In parting, he added, "You might want to get something out of your lockers to read.  I think you are going to be there a while."

One hour later...

One hour later Adam's boss walked by the glass half-walled cubical and did a double take.  "Ummm, may I help you?" he asked.

The two men, very large men, explained that they had been given a direct order to sit in that office until the parts showed up.  John, Adam's boss, told them that was not necessary, that they could leave and the parts would be delivered to the build cell.

The two men explained that in the union/hourly world a "direct order" had the force of law and John was not in their chain of command.  They COULD NOT leave.

The fact that they were getting paid an extra dollar an hour to sit in padded chairs and read girlie magazines in an air-conditioned office may have enhanced their earnest delivery of that message.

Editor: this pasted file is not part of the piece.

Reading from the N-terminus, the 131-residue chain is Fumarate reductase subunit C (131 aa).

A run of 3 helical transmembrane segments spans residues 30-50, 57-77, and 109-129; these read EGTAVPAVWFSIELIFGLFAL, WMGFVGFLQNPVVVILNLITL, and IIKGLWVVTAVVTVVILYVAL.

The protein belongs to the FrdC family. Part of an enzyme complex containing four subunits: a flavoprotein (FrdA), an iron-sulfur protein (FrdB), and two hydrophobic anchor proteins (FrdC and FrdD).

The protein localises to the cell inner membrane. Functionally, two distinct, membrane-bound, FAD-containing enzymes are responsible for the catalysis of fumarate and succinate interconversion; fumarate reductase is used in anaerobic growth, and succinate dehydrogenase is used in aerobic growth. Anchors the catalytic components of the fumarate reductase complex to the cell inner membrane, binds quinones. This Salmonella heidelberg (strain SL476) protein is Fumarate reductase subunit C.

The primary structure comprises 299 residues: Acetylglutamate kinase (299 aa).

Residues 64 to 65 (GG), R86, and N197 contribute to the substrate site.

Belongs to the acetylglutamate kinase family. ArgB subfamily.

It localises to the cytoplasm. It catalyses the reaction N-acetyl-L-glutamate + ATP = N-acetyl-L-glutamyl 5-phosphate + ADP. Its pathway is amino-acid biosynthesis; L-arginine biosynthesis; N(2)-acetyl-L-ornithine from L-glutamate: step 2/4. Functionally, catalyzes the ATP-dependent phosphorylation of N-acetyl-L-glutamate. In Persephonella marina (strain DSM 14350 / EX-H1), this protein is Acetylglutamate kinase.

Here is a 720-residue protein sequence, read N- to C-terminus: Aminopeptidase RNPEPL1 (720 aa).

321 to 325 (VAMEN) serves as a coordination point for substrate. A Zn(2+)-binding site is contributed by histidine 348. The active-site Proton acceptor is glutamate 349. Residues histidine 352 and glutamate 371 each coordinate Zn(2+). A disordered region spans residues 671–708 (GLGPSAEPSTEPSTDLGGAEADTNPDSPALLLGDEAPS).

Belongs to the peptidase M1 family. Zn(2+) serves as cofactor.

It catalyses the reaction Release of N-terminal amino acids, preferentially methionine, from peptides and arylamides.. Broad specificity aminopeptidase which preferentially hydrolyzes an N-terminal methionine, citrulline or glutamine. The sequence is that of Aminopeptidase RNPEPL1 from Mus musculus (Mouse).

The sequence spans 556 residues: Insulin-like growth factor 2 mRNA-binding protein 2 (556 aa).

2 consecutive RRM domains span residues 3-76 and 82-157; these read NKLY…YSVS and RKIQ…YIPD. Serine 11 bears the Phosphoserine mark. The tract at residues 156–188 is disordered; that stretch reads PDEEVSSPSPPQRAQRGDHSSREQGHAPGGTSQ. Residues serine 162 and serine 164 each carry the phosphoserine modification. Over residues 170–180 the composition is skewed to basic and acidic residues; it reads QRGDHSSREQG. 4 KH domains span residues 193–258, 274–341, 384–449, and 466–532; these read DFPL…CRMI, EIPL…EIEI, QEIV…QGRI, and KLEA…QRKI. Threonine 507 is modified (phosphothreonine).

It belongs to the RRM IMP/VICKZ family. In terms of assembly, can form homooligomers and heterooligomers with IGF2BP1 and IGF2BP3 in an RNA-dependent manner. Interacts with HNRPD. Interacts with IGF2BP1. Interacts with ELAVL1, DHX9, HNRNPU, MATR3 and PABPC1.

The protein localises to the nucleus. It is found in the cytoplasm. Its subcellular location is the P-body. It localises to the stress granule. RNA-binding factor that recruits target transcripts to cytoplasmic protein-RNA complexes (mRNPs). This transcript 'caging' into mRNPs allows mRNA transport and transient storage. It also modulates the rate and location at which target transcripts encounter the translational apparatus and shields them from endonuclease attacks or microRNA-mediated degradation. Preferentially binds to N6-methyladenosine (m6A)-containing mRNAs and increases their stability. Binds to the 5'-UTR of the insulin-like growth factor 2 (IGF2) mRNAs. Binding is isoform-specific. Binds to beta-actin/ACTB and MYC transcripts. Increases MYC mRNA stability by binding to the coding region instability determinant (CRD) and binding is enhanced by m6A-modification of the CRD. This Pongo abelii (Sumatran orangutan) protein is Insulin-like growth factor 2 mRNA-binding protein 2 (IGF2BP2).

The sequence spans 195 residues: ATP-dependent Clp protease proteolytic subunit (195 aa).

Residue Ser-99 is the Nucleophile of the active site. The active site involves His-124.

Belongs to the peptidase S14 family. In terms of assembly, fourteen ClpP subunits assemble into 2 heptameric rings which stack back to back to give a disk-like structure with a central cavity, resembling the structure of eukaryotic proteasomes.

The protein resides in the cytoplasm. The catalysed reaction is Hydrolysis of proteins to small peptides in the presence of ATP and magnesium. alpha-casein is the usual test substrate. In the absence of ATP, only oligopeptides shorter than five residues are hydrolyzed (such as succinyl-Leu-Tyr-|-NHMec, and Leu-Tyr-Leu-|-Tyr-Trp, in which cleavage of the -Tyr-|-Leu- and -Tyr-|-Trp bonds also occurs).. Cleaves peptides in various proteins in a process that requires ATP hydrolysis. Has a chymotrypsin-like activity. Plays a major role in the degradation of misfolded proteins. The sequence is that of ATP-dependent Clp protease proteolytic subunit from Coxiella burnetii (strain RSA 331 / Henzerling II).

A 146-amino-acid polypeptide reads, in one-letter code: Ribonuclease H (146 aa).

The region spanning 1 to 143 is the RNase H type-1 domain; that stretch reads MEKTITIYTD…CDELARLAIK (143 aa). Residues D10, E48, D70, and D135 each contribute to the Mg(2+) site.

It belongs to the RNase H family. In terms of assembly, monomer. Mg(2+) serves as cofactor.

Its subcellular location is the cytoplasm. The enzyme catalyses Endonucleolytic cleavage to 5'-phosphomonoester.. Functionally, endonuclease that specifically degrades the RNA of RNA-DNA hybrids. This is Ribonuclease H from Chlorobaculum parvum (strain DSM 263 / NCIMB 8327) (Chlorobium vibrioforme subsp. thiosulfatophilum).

Two hours later....

Ed, John's boss walked by the office and did a double take.

Ed was high enough up in the food chain to be "bonus eligable".  He was a feisty banty-rooster of a man, standing only a little taller than Tiny and Gamo as they sat in their chairs.

Ed, Tiny and Gamo had a repeat of the conversation Tiny and Gamo had with John.

Ed did not like how that conversation went.

Three hours later....

The office space was empty except for Tiny and Gamo.

The air conditioning was not up to the task of keeping these two brutes, sitting side-by-side from perspiring.

By some coincidence the other 19 engineers who shared that office space found urgent reasons to be elsewhere. 

Three and a half hours later....